What is "eating clean" and a How To step by step

June 17, 2016



You may have heard the term "eat clean" on books, in magazines, or you've heard someone claim that they practice eating clean.  Do you nod your head and pretend that you know what they're talking about?  Allow me to bring you into the light, and hopefully, give you some steps to becoming that jerk who proclaims that they eat clean. 


We are all familiar with the "eat" part - some of us too familiar - it's the "clean" part that is baffling. Clean refers to a diet that is free of junk.  Junk = saturated fat, high fructose corn syrup, added sugar, refined carbohydrates, and any food that is not nutrient dense.  A clean diet does include highly nutrient dense foods such as whole grains, lean proteins from high quality sources, fresh, preferably organic and local produce in abundance, unsaturated fats, high protein, low fat dairy and plenty of water.


Okay, so maybe you knew all of that, but what does that look like?  How can I make that a reality?  I want to be the one proclaiming to have a clean diet.  Here a few steps to get started:


Step 1. Eat breakfast - maybe even 2.  Ideally, you should eat within 30 minutes of waking up.  Your body has gone without food for the last 6-9 hours - it's time.  Some studies have even shown that a pre-breakfast, breakfast can be beneficial.  I regularly partake of 2 breakfasts.  My day starts around 4:00am many days of the week and I am off to train a client by 5:00am.  Its a little too early and makes too much noise for me to prep a full breakfast, so I have a small 1st breakfast to be followed up around 8 with a 2nd breakfast.  All meals and snacks should consist of healthy fat, protein and carbs.  2nd breakfast for me usually includes farm fresh eggs, sprouted grain toast and a vegetable.  Before lunch you should have consumed at least 2 of your 8 servings of fruits and veg for the day.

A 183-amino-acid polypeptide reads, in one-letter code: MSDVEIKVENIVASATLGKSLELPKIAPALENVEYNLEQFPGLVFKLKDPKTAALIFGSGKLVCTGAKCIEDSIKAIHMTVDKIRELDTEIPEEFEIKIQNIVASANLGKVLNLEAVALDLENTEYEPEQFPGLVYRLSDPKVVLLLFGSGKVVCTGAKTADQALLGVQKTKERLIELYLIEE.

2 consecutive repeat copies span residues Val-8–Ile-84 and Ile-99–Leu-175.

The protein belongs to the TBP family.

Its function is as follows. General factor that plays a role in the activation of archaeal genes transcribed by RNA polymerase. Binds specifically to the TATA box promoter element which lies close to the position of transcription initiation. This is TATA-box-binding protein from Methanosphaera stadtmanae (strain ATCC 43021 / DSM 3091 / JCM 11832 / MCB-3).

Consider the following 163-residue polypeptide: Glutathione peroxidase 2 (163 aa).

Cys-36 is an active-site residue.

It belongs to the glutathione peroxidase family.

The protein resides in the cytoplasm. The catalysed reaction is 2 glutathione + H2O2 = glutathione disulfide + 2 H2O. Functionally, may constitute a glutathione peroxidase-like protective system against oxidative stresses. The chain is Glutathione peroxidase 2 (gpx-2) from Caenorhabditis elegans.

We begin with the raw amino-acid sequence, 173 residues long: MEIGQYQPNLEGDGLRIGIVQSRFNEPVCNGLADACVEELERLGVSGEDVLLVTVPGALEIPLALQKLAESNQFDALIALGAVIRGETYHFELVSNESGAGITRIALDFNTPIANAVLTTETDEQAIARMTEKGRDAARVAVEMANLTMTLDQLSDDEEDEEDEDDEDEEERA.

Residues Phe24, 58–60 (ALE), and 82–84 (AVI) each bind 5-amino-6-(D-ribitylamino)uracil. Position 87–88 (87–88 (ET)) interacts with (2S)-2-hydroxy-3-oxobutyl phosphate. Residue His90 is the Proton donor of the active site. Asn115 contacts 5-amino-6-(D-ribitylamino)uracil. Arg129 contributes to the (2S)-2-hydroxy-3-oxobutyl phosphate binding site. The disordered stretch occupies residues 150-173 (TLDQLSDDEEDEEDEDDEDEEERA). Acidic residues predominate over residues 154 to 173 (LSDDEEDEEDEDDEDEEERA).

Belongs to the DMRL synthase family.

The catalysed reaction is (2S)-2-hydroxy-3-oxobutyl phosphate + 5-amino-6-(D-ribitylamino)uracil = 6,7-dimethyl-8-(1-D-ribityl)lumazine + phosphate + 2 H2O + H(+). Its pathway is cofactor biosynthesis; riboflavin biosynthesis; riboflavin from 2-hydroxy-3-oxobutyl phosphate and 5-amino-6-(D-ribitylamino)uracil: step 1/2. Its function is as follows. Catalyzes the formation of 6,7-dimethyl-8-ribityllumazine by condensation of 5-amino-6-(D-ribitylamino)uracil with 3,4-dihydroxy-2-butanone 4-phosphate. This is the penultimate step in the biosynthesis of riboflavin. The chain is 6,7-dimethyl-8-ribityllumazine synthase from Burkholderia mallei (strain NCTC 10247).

Step 2. 3-4 hours later, eat again.  Fats, protein and carbs.  Get at least 2 servings of fruits and veg at this meal.


Step 3. Have an afternoon snack - yes, I said snack.  But, I don't mean a granola bar that has as much sugar as a candy bar or a 1/2 cup of roasted, salted nuts.  This snack should have, once again, fat, protein and carbs - it may look like some Greek yogurt with unsalted nuts and a serving of fruit or, a cup of fruit with turkey, avocado lettuce wraps.  If convenience is key, then at the very least, read labels on "bars" and make sure you're getting your protein, fat and carbs and the ingredients list isn't scary.


Step 4: Dinner time.  Guess what?  It should consist of fat, protein and carbs!  Carbohydrate choices should be whole grains, sweet potatoes or winter squash and should make up 1/4 of your plate. Protein should be lean and cooked clean, making up 1/4 of your plate.  Veggies should be the highlight and make up 1/2 of your plate - keeping in mind that this plate should not be the size a pizza pan!  If you're fueling properly throughout the day, then you shouldn't be starved at dinner.  It's okay to put some butter, olive oil or coconut oil on your food as long as everything else on your plate is lean.  


Step 5:  If you're working out regularly and training HARD, you may need a snack after dinner - this is where self-control is king.  Keep in mind that you should give your body at about 2-3 hours to digest any food before you go to bed if you want to feel good and have energy in the morning.  I like to save my Greek yogurt snack for this time of day because it has that "ice cream" feel while being supremely healthier - plain, fat free Greek yogurt with 22 grams of protein per cup.  Or, you could try just a spoonful of almond or peanut butter with your milk of choice.  The calcium and magnesium in both of these snacks with also help your muscles to relax before bed.  Remember, this should be light snack and should not be carb heavy or contain any added sugars!


This clean eating entirely eliminates: cereal (unless it's homemade granola), snack bars that are supposedly "health foods," sodas and all "energy drinks" or beverages with added sugar, frozen meals, processed meats, processed, packaged snack foods....I'm sure this list is not conclusive, but you get the idea.  Simplified - foods produced by nature and not processed by man are "clean."


Is this a lot to take in? Yes.  Is it worth it? Yes. Do you need a nutrition coach to come along side you and help you implement this in your life one step at a time?  Give us a call now and we can get you there.  



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